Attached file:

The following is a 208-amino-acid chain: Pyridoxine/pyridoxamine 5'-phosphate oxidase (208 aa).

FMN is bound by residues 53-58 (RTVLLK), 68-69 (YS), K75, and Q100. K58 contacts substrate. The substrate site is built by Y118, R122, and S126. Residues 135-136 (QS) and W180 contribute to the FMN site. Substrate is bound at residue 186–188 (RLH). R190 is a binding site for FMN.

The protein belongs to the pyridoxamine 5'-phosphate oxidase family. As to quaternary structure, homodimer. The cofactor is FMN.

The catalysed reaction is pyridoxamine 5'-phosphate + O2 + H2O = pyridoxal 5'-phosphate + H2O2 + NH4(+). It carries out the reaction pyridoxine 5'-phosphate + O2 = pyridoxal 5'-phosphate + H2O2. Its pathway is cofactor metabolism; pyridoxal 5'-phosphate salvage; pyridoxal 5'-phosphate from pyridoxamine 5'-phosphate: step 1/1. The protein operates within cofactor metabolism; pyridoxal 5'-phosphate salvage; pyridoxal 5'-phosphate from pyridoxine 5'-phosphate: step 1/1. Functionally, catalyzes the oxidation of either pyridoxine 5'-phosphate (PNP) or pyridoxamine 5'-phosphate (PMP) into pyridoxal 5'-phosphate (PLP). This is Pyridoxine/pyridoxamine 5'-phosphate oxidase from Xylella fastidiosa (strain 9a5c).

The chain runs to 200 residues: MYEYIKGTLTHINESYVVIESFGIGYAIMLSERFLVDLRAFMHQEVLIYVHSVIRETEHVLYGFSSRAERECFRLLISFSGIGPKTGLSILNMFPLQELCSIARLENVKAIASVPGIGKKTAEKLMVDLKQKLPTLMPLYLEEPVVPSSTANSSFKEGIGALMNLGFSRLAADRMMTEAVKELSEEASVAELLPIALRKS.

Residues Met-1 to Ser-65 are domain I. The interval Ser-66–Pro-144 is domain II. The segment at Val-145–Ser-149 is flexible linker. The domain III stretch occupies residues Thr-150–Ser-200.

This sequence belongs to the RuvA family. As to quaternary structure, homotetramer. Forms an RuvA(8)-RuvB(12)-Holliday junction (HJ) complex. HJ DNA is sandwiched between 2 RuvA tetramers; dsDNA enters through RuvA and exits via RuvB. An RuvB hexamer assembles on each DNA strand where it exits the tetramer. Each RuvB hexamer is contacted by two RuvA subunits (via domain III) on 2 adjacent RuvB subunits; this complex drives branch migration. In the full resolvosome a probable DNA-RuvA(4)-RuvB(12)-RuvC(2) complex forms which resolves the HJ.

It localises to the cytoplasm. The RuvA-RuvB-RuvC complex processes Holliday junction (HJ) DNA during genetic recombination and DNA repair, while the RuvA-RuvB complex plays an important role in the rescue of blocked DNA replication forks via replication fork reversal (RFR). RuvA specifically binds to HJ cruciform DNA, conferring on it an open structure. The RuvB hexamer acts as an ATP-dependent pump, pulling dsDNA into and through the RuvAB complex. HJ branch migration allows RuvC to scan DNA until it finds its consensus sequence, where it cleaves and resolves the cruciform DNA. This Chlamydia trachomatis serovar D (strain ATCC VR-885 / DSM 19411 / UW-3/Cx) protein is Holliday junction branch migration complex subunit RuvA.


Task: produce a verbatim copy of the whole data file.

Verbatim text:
The following is a 208-amino-acid chain: Pyridoxine/pyridoxamine 5'-phosphate oxidase (208 aa).

FMN is bound by residues 53-58 (RTVLLK), 68-69 (YS), K75, and Q100. K58 contacts substrate. The substrate site is built by Y118, R122, and S126. Residues 135-136 (QS) and W180 contribute to the FMN site. Substrate is bound at residue 186–188 (RLH). R190 is a binding site for FMN.

The protein belongs to the pyridoxamine 5'-phosphate oxidase family. As to quaternary structure, homodimer. The cofactor is FMN.

The catalysed reaction is pyridoxamine 5'-phosphate + O2 + H2O = pyridoxal 5'-phosphate + H2O2 + NH4(+). It carries out the reaction pyridoxine 5'-phosphate + O2 = pyridoxal 5'-phosphate + H2O2. Its pathway is cofactor metabolism; pyridoxal 5'-phosphate salvage; pyridoxal 5'-phosphate from pyridoxamine 5'-phosphate: step 1/1. The protein operates within cofactor metabolism; pyridoxal 5'-phosphate salvage; pyridoxal 5'-phosphate from pyridoxine 5'-phosphate: step 1/1. Functionally, catalyzes the oxidation of either pyridoxine 5'-phosphate (PNP) or pyridoxamine 5'-phosphate (PMP) into pyridoxal 5'-phosphate (PLP). This is Pyridoxine/pyridoxamine 5'-phosphate oxidase from Xylella fastidiosa (strain 9a5c).

The chain runs to 200 residues: MYEYIKGTLTHINESYVVIESFGIGYAIMLSERFLVDLRAFMHQEVLIYVHSVIRETEHVLYGFSSRAERECFRLLISFSGIGPKTGLSILNMFPLQELCSIARLENVKAIASVPGIGKKTAEKLMVDLKQKLPTLMPLYLEEPVVPSSTANSSFKEGIGALMNLGFSRLAADRMMTEAVKELSEEASVAELLPIALRKS.

Residues Met-1 to Ser-65 are domain I. The interval Ser-66–Pro-144 is domain II. The segment at Val-145–Ser-149 is flexible linker. The domain III stretch occupies residues Thr-150–Ser-200.

This sequence belongs to the RuvA family. As to quaternary structure, homotetramer. Forms an RuvA(8)-RuvB(12)-Holliday junction (HJ) complex. HJ DNA is sandwiched between 2 RuvA tetramers; dsDNA enters through RuvA and exits via RuvB. An RuvB hexamer assembles on each DNA strand where it exits the tetramer. Each RuvB hexamer is contacted by two RuvA subunits (via domain III) on 2 adjacent RuvB subunits; this complex drives branch migration. In the full resolvosome a probable DNA-RuvA(4)-RuvB(12)-RuvC(2) complex forms which resolves the HJ.

It localises to the cytoplasm. The RuvA-RuvB-RuvC complex processes Holliday junction (HJ) DNA during genetic recombination and DNA repair, while the RuvA-RuvB complex plays an important role in the rescue of blocked DNA replication forks via replication fork reversal (RFR). RuvA specifically binds to HJ cruciform DNA, conferring on it an open structure. The RuvB hexamer acts as an ATP-dependent pump, pulling dsDNA into and through the RuvAB complex. HJ branch migration allows RuvC to scan DNA until it finds its consensus sequence, where it cleaves and resolves the cruciform DNA. This Chlamydia trachomatis serovar D (strain ATCC VR-885 / DSM 19411 / UW-3/Cx) protein is Holliday junction branch migration complex subunit RuvA.